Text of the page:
20 Jan 2022

Global graft enforcement set to rise as regulators revive anti-corruption efforts

Compliance burden also likely to increase around ESG issues, says Hogan Lovells

Handcuffs, Arrest, White Collar Crime.

Billion Photos; Shutterstock

Anti-bribery and corruption enforcement and prosecution activities are expected to increase globally in 2022 after regulatory efforts stalled amid the coronavirus pandemic, according to a new report by Hogan Lovells.

The annual Global Bribery and Corruption Outlook predicts that regulators on both sides of the Atlantic will ramp up their anti-corruption focus this year, adding to the compliance burden on corporates and individuals amid heightened environmental, social and governance (ESG) requirements. 

Stephanie Yonekura, global head of investigations for white collar and fraud at Hogan Lovells, said: “We expect 2022 to bring a renewed focus on enforcement and prosecution activities throughout many parts of the world. We also expect to see the continued increase in cross-border cooperation among nations that are committed enforcers, such as the UK and US, alongside increased activity from other countries that are building up their anti-bribery and corruption efforts.”

In addition to that growing collaboration between regulators, the report also forecasts an increase in personal liability for directors as well as technology risks such as criminal misuse of cryptocurrencies. 

Yonekura said: “Financial consequences aside, companies could face devastating reputational damage if an investigation is announced, and directors may be held personally liable. There is also a growing body of case law regarding corporate liability for ESG, data and technology risks. Recent trends suggest the future sanctioning of misconduct in these areas may operate like existing ABC laws. Businesses would do well to review their existing compliance programmes to ensure they are prepared for these emerging risks.”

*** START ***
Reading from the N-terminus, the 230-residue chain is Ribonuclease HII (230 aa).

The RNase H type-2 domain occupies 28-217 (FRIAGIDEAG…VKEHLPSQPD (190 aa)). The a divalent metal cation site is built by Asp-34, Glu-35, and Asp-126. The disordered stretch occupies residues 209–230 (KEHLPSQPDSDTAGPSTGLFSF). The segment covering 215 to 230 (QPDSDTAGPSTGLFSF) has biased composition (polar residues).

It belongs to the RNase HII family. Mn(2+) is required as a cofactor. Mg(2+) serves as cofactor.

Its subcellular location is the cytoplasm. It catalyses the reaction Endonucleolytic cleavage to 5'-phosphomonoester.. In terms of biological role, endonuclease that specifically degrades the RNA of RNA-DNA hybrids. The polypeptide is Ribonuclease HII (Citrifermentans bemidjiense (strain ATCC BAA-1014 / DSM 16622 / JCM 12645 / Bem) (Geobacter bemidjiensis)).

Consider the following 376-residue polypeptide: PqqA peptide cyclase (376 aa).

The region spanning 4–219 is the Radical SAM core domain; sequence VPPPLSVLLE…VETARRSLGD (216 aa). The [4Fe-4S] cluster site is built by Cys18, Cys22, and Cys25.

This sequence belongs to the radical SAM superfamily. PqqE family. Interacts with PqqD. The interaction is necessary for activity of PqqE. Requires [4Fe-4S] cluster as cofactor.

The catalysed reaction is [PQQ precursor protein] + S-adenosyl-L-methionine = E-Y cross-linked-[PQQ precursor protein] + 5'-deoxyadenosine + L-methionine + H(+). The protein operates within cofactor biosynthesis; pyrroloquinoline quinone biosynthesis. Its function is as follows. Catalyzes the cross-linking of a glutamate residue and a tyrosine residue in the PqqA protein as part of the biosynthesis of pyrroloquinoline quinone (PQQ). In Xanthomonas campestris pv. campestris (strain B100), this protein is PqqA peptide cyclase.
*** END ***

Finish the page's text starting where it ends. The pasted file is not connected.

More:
In the US, the Biden administration’s strategy on countering corruption indicates the US government is prepared to make available more resources to tackle the problem. For instance, the strategy calls for the Department of Justice to employ new tools to prosecute money laundering and aggressively enforce the Foreign Corrupt Practices Act, said Ann Kim, a litigation partner at Hogan Lovells in Los Angeles.

Meantime in the UK, the Serious Fraud Office (SFO) is likely to fight back against criticism that it has failed to successfully prosecute individuals associated with corporate wrongdoing, according to Liam Naidoo, a partner at Hogan Lovells.

He said: “We expect the SFO to focus on this while continuing to use DPAs (deferred prosecution agreements) in the coming year. In continental Europe, there is a movement to expand corporate criminal liability for corruption potentially exposing companies to an increased compliance burden.”
 

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